Technological and Natural Disasters and Ecological Problems: Similarities and Differences in Planning for and Managing Them

Quarantelli, E. L.
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Disaster Research Center
Our papers has five major parts in dealing with the general question: for planning and managing purposes to what extent can destructive and damaging situations as are occasioned by natural disasters, civil strife and riots, technological disasters, and ecological problems be viewed as essentially similar phenomena? In the first part, we make a conceptual distinction between natural and technological disasters as consensus occasions and other crises that are of a conflictive nature. These two types of crises require somewhat different kinds of planning and managing, so conflict occasions are not further examined. Also, natural and technological disasters are distinguished from ecological problems on the basis of their sudden and crisis generating nature. While we look at ecological problems in the last part of the paper, most of our observations are about disasters. We next indicate how popular thinking, much disaster planning and some hazard research has tended to conceive of sudden type disasters in agent specific terms, that is, as hurricanes, chemical explosions, earthquakes, radiation fallouts, etc. We question the value of such an approach with its emphasis on physical features of an event, and also challenge the frequently advanced distinctions drawn between so-called “Acts of God”/natural disasters, and technological/human created disasters. Instead the usefulness of thinking of disasters in generic or general rather than agent specific terms is suggested; in particular the value of conceiving of disasters as social phenomena is stressed. We especially note how a generic approach which views disasters as social occasions rather than physical happenings has important implications for the preparing for and managing of such social occurrences.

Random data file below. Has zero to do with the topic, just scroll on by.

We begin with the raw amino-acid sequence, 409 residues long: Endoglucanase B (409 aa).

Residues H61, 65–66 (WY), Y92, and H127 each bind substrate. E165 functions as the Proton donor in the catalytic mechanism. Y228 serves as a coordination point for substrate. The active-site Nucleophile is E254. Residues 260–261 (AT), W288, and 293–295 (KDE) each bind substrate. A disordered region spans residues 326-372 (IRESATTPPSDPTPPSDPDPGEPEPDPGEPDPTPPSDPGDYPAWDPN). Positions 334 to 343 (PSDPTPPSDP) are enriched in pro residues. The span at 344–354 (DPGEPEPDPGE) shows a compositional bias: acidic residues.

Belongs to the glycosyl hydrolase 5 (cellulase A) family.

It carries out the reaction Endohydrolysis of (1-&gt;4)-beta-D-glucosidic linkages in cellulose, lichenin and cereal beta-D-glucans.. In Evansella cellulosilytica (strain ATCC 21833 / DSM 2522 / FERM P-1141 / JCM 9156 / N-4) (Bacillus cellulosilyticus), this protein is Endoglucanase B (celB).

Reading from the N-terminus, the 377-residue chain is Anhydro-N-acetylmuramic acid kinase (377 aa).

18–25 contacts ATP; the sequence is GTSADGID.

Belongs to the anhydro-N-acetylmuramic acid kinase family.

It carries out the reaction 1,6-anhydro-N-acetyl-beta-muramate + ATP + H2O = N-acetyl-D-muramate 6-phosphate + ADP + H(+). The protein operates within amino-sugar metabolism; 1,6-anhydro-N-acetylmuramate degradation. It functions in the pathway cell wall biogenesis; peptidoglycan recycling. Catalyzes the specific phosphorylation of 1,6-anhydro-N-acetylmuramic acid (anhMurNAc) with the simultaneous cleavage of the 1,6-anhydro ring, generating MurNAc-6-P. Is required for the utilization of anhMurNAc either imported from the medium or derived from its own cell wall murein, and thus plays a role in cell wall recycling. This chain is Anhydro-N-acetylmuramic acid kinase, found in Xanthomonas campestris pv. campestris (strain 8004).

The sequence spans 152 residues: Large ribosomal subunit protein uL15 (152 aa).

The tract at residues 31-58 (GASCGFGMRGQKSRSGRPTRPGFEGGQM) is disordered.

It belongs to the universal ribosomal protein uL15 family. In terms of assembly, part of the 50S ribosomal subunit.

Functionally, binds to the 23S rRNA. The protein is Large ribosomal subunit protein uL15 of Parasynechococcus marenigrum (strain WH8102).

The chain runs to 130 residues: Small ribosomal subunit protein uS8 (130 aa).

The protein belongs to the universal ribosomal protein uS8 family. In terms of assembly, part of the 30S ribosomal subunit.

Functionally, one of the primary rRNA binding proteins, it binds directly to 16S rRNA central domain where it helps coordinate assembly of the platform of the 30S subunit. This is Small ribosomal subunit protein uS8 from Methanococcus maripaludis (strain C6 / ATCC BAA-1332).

natural disasters , ecological problems , disaster planning , disaster management